What is Always a Safe Speed?
Maximum speed limits on certain highways, freeways, and expressways vary between states. But all states have one speed law in common.
Look at the following question:
Q: What is always a safe speed on a limited access highway?
A. 50 mph
B. 60 mph
C. 70 mph
The simple answer is that no speed is safe at all times. Or, in other words, a posted speed limit of 60 mph does not always mean 60!
The Basic Speed Law Explained
You must always drive at a speed that is reasonable and prudent under the circumstances, conditions and actual and potential hazards.
This is known as the basic speed law or general speed law.
Remember, a posted maximum speed limit shows the fastest speed you may drive under ideal conditions. When the weather is bad or there is a lot of traffic, you must slow down. If you drive faster than conditions allow, you can get a ticket.
Bethany, one of our users, thinks that the speed is up to her. She writes: you have the right to go that speed on that particular road if you are willing to risk your life. I may go at the posted speed limit under all conditions if I can get through and or keep control of my car.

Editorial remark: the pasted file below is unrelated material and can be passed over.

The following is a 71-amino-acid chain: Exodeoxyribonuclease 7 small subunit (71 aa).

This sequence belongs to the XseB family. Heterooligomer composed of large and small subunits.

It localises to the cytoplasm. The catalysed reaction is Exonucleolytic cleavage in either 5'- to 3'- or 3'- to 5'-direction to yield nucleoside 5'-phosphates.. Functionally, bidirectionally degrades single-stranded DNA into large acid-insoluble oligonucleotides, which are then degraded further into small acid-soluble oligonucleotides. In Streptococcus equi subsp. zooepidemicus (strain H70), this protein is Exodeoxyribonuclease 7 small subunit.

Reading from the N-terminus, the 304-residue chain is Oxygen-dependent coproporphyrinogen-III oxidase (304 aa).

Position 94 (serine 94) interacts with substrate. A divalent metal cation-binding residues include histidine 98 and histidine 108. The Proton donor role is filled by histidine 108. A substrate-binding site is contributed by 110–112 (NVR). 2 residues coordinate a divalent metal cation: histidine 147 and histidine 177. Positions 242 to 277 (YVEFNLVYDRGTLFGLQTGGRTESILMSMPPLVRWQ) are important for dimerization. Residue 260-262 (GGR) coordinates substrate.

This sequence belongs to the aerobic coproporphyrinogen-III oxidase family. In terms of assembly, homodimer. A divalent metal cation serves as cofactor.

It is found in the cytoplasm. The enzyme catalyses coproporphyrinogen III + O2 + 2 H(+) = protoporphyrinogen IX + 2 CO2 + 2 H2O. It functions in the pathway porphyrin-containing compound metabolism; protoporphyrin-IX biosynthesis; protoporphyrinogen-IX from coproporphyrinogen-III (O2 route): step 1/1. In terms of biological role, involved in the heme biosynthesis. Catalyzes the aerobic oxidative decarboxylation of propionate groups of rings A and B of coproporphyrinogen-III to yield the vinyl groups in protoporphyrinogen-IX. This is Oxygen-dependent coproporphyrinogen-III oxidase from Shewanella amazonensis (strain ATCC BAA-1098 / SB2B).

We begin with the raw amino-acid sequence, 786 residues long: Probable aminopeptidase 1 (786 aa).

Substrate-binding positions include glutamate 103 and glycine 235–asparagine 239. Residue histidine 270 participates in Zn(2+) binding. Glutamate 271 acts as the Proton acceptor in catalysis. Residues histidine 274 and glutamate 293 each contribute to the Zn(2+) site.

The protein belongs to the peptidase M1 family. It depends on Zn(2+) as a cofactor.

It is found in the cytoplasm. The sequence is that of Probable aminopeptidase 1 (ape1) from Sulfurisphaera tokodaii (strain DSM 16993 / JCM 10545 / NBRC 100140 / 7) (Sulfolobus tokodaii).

Which is, of course, totally wrong.
It is always unlawful to drive at a speed which endangers the safety of yourself, other persons or property.
Basic Speed Law on the DMV Test
Several questions on your test will ask you about situations when you must adjust your speed. You will most likely find this information in many places in the Driver Handbook.
Excessive speed is often the factor that turns a minor incident into a fatal crash. It is also the most important cause of car skids.
While excessive speed is a main factor in crashes, driving too slowly is also dangerous. Some highways have minimum speed limits, where slow speeds can impede traffic flow or be dangerous. You may only drive slower than the posted minimum speed limit when conditions make it unsafe to drive at such a speed (the basic speed law).